CSR, Oversimplified

In Associate Professor Anil Karnani’s world, Corporate Social Responsibility professionals at the world’s largest companies only do two things: propose projects that the business should already be doing because they make total financial sense, and propose projects which are financial disasters and companies should never seriously consider. And if you lived in his world, you’d reach the same conclusions that Dr. Karnani does in his article in today’s WSJ, “The Case Against Corporate Social Responsibility”: CSR is at best irrelevant, and can even be dangerous.

Speaking as someone who ran a CSR group at a F250 corporation (Sun Microsystems) for 5 years, I can tell you that it would be great if the real world were so simple, but its not. While he’s right that CSR and the business of the company need to always go hand-in-hand, the situations aren’t nearly so clear-cut, organizations aren’t as smart, and CSR professionals aren’t as dumb as he suggests.

Let me illustrate with a few points:

  • Measuring project RIO is not cut and dry, just ask BP. Many CSR activities are grounded in a discussion of risk, as opposed to measurable items like parts cost. Skilled CSR professionals bring careful analysis of a new set of risks into the corporate decision process. In many cases the CSR input may not change a decision, but in some cases it does.
  • Dr. Karnani points out the important role of legislation (or, as important, the threat of legislation) and the influence of NGOs, including watchdogs and advocates. But who represents these issues in the corporation? In my experience it is the CSR function which often acts as the interface between these activities and the corporate decision process. When designing products that will hit the market in 3 or 5 years, as is the case in many companies, speculating about the global legal and social opinion environment that the product will be sold into is now an important set of inputs to the design process.
  • Companies have a finite bandwidth to take on new activities, so naturally lots of perfectly sound “win-win” projects don’t make the list unless they have an advocate. Energy efficiency projects have always “made sense” for companies to do - CSR and environmental awareness just made them more visible, provided a surer ROI, and got them higher on the corporate to-do list.
  • At the other end of the spectrum are projects which are CSR winners but financial losers. CSR’s role here is not to give up in a huff, but to keep the corporations major societal impacts on the front burner, for these are the company’s biggest long-term risks. If they really are major negative societal impacts, the company will pay for them in some way eventually, and in the meantime the company is horribly exposed to a competitor who figures out a way to lessen or avoid these impacts. CSR needs to drive the key questions: can we lessen the impact in a financially sound way? What can we do differently over time? Are we investing in innovation that may lessen our liability?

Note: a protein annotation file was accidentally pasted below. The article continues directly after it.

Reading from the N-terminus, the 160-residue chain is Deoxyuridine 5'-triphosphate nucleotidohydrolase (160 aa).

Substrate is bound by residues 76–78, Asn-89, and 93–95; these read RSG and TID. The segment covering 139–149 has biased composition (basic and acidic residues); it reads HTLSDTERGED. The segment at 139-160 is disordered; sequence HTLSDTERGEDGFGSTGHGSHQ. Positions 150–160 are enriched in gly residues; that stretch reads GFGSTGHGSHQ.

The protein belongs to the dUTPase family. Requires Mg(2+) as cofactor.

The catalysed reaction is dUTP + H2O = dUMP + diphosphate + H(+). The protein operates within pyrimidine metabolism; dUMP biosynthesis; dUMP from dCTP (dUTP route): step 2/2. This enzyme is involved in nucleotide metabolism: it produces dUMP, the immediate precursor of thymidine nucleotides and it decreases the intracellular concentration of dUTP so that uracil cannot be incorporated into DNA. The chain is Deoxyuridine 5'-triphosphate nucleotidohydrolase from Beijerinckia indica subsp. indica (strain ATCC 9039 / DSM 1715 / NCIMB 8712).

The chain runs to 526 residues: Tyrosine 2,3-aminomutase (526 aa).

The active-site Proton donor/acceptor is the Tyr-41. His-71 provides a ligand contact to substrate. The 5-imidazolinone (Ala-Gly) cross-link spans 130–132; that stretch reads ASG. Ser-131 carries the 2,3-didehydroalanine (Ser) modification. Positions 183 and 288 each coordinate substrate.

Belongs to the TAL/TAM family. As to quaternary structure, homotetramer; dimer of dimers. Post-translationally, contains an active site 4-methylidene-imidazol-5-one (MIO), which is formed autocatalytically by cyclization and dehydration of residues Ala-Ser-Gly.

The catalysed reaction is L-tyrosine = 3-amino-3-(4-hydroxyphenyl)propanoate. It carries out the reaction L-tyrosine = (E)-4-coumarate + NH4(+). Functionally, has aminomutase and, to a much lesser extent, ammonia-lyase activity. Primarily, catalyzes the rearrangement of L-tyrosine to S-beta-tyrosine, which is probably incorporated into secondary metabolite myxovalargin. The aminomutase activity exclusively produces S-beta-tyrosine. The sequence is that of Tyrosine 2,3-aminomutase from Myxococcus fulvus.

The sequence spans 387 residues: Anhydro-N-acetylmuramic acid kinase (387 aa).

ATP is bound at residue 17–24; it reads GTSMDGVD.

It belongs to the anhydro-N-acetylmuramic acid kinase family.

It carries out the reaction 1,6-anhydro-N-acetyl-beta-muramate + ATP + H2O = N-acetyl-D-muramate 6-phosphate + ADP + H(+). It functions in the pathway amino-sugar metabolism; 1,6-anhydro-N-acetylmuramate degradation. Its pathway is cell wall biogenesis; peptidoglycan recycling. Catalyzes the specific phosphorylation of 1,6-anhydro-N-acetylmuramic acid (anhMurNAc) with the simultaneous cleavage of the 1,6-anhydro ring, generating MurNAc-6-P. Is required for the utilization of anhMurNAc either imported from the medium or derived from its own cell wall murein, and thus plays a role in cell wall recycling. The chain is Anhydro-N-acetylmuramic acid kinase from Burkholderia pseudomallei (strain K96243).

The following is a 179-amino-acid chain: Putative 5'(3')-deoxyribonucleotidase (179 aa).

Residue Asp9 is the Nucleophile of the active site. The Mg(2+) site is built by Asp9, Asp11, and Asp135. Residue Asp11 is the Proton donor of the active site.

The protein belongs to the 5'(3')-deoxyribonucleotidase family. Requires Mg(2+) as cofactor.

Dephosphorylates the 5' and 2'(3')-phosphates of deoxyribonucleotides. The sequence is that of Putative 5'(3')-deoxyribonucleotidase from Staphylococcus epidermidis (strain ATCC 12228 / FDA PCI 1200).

• In the last two points I’ve hit Dr. Karnani’s two big CSR project buckets, but he’s missed the most important one, the area where two choices have different societal impacts, but the financials aren’t that different. These come up all of the time, but aren’t visible in the decision process unless someone is keeping score of societal impacts. Vendor A and Vendor B have similar prices, but Vendor B has dubious employment practices in some of its factories. Or maybe Vendor A’s products use more energy for the same amount of work. Datacenter A and datacenter B may have a similar 5-year cost of ownership, but Datacenter B may use 30% less energy per year with lower resulting CO2 emissions. Or maybe Datacenter A has a major solar panel going in next door and will have no CO2 emissions from that point on. These are a couple of simple examples, but I could give many, many others. In my mind this is when the CSR function shines in a company, and where it can have the biggest impact.

In conclusion, if your company trivializes the role of CSR, as Dr. Karnani suggests, then CSR will not play a useful role in your organization, so you should probably just fire them all.

If, on the other hand, you recognize that societal issues are playing an important role in complex corporate decision processes, and that all evidence suggests that the role will increase going forward, then hire some good CSR folks and integrate them into your management team.

And, oh yeah, be careful of academics talking about real world corporate issues: they can be irrelevant, and in some cases even dangerous.